The superscription of Psalm 62 reads “according to Jeduthun,” who along with his sons was set aside by David for musical service (1 Chronicles 16:7-42, 1 Chronicles 25:1-4). The poetry of this psalm is so obviously David’s that there can be no doubt who wrote it (“my rock and my salvation, my fortress”). This is sometimes known as the “only” psalm. Some translations use the word “alone” in place of “only,” but it is used often: “For God alone my soul waits in silence. He alone is my rock and my salvation.” The psalm ends with the sweet prayer of praise:
“Once God has spoken;
twice have I heard this:
that power belongs to God,
and that to you, O Lord, belongs steadfast love”
In Psalm 64, David asks for God’s help against those who plot against him. “The secret plots of the wicked” could refer to the early days of Absalom’s conspiracy (2 Samuel 15). The message he bears to those who hear the song is one of hope.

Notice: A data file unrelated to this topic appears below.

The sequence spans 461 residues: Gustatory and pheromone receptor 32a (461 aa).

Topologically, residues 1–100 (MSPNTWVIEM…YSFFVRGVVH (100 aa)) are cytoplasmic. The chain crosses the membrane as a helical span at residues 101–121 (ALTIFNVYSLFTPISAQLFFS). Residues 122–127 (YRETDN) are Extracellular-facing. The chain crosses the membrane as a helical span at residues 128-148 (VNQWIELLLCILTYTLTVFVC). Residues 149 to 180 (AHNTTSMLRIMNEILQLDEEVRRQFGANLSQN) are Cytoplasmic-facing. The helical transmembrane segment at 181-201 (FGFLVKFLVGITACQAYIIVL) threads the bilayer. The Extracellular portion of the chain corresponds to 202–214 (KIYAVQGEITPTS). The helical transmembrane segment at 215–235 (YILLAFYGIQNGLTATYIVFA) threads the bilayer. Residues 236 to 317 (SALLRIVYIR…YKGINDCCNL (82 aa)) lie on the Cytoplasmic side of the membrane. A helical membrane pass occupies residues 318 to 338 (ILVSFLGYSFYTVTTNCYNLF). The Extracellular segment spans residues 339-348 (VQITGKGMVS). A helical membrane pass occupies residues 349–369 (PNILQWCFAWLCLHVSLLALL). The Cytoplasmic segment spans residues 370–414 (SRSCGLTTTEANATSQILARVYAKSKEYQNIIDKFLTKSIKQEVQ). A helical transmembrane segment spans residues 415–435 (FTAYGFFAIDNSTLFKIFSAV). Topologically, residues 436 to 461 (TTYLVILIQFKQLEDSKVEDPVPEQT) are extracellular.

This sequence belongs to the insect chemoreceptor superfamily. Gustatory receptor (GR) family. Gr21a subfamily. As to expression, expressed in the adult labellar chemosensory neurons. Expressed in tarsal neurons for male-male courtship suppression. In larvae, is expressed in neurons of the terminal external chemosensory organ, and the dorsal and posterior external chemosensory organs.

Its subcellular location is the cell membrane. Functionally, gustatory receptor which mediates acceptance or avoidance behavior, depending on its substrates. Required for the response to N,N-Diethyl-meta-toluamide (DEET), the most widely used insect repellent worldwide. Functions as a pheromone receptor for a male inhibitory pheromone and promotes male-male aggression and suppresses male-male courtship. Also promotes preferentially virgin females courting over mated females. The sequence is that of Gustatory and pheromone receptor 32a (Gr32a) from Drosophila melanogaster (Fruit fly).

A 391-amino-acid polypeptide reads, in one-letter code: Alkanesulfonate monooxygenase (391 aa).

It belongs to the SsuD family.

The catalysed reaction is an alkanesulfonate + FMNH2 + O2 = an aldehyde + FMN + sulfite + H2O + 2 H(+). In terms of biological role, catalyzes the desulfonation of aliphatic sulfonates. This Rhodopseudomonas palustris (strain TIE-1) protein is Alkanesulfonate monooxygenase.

Let the righteous one rejoice in the Lord
and take refuge in him!
Let all the upright in heart exult
some images © V. Gilbert & Arlisle F. Beers
Please note: I did not design the reading plan that I am following in my blog. All of my comments in this blog, however, are solely my responsibility. When reading ANY commentary, you should ALWAYS refer first to the scripture, which is God’s unchanging and unfailing word. Reading schedules, as well as a link to the site where you can get the reading plan that I’m currently following for yourself can be found on the “Bible Reading Schedules” page of my website at http://graceofourlord.com. For questions and help, please see the “FAQ” and “Summaries” pages there.